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Last year at this time, the Minnesota Vikings were upset in grand fashion by the Buffalo Bills in a week 3 matchup at home. Could that happen again on Sunday?
One year ago, while writing for another online periodical, I put out an essay entitled “Beware The Lobster Trap” as the Minnesota Vikings prepared to meet the winless Buffalo Bills in US Bank Stadium.
(*In reference to a “lobster trap”, think of a simple underwater crab trap and a none-too-bright crustacean coming under it.)
Vikings were 1-0-1 at the time. They had soundly beaten Jimmy Garoppolo and the San Francisco Forty-Niners to start the season, and then dramatically tied the Green Bay Packers in Lambeau Field a week later because their rookie placekicker couldn’t do this job.
In week three of this season, the Vikings’ again find themselves playing a team arguably inferior to their own on paper–and, like last year, they may also be concentrating on a week four matchup against in a crucial road game instead of the task at hand.
The road game in 2018 was in Los Angeles against the Rams, and the road game next week is in Chicago, against the NFC North Champion Bears.
If such a thing is even close to a reality, then, as Yogi Berra once said, it could be ‘deja vu all over again.’
The Vikings were humiliated in that 2018 week three contest against Buffalo. Quarterback Kirk Cousins had his worst game as a pro (wait, maybe his second worst), and a rookie quarterback named Josh Allen scored on Mike Zimmer’s defense with his arm and his legs in a 27-6 win that came as a very unpleasant surprise to Vikings’ fans.
The very next week and the trip to Los Angeles gave the Vikings another loss, and they stood at 1-2-1 on the season. From there, they fought and they floundered to a season one game over .500, and missed the playoffs.
How is this game different? Well, in things not regarding defensive end Everson Griffen’s mental health, not by much at all.
The Oakland Raiders, at 1-1, have beaten the Denver Broncos in a close week one contest, and then have been whipped soundly by the Kansas City Chiefs the following week. Both games were in Oakland.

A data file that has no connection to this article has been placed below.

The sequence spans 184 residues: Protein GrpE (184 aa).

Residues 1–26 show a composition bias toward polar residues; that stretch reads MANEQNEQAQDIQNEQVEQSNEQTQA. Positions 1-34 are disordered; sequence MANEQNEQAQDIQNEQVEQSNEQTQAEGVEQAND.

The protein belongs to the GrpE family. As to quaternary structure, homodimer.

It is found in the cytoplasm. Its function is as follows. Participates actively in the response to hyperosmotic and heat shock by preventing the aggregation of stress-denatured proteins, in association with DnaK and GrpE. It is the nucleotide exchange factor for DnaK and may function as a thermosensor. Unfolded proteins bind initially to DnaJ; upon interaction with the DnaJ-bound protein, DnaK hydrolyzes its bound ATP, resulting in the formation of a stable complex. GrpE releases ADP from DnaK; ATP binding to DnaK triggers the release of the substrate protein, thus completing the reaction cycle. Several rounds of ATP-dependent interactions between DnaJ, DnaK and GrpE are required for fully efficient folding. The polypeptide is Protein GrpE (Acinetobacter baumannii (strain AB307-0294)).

Having lost the opportunity to play with the physically and emotionally combustible Antonio Brown, Oakland head coach Jon Gruden has turned his lamplight to a decent team without him, hardly the worse for wear.
At the helm is 28-year old quarterback Derek Carr, a name that rarely strikes fear in the hearts of defensive coordinators through the league, but still a player who has had occasion to light up a scoreboard or two in his career.
The Raiders’ backfield has a solid running back in rookie RB Josh Jacobs (35 carries, 184 yards, 2 TDs), and a Gruden-tutored rising wide receiver in veteran Tyrell Williams (11 catches, 151 yards, 2 TDs).
Carr has put forth a mixed passing bag to this point. Completion-wise, he went 22/26 against Denver in week one, then followed it with a 23 /38 effort against the Chiefs, cutting his quarterback rating in half in one week.
Hardly a good sign for Jon Gruden, but not the end of the world.
Flipping The Script
On defense, the Raiders have already given up 682 yards in passing in only two games, a mark that would extrapolate to an outlandish 5456 on the season.
Coming into Minnesota, with Gruden no doubt concentrating on solving the riddle of the NFL’s leading rusher in Dalvin Cook, Oakland could open the door to a solid “get well” game for Kirk Cousins and the janky (if not junky) Minnesota passing game.
Of course, if the Vikings want to repeat the mistakes of their past and be burned for it, they could be distracted by the point of a dubious press after last week’s disappointing loss in Green Bay–or be glancing over the fence at their week four contest in Chicago against the Bears.
That could easily drop the “lobster trap” on them–again–and burden this 2019 team with an early uphill challenge for relevance not only in their division, but in the league.